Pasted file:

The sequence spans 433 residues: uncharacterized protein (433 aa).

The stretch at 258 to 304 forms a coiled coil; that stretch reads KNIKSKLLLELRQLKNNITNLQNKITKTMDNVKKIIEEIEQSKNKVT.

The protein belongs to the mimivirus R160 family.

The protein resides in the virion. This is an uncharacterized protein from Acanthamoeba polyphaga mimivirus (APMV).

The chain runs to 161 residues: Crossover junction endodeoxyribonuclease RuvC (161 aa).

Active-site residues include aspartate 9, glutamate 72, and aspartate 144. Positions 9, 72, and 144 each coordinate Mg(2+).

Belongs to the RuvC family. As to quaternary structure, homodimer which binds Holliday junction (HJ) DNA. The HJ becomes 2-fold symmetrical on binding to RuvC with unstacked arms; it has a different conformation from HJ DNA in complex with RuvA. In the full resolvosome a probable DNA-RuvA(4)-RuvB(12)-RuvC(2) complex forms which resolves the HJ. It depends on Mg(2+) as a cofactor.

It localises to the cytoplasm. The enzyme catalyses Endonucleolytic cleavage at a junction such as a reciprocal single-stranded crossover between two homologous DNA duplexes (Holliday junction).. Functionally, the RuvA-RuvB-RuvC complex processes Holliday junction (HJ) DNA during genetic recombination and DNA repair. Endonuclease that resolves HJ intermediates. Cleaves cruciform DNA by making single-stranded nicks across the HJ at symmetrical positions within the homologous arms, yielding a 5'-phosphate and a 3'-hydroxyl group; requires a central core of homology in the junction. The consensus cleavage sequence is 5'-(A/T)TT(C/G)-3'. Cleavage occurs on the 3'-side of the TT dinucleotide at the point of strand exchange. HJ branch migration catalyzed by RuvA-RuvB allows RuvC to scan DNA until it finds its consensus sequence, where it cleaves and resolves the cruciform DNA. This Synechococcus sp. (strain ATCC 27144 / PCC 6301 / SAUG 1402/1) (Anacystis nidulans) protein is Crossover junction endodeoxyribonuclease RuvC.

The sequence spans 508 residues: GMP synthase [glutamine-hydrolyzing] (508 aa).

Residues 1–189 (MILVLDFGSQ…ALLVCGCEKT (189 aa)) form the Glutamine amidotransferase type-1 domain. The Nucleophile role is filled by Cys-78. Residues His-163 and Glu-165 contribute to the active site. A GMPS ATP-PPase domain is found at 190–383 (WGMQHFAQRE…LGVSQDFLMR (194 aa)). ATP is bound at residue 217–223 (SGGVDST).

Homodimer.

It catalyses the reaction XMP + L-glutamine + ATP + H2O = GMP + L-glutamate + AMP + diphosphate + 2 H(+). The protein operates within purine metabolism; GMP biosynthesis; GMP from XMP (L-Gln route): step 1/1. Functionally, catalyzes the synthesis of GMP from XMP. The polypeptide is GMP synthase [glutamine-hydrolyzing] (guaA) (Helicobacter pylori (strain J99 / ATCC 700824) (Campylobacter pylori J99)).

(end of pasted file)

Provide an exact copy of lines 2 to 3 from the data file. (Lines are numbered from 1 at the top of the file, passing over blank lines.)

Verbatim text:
The stretch at 258 to 304 forms a coiled coil; that stretch reads KNIKSKLLLELRQLKNNITNLQNKITKTMDNVKKIIEEIEQSKNKVT.

The protein belongs to the mimivirus R160 family.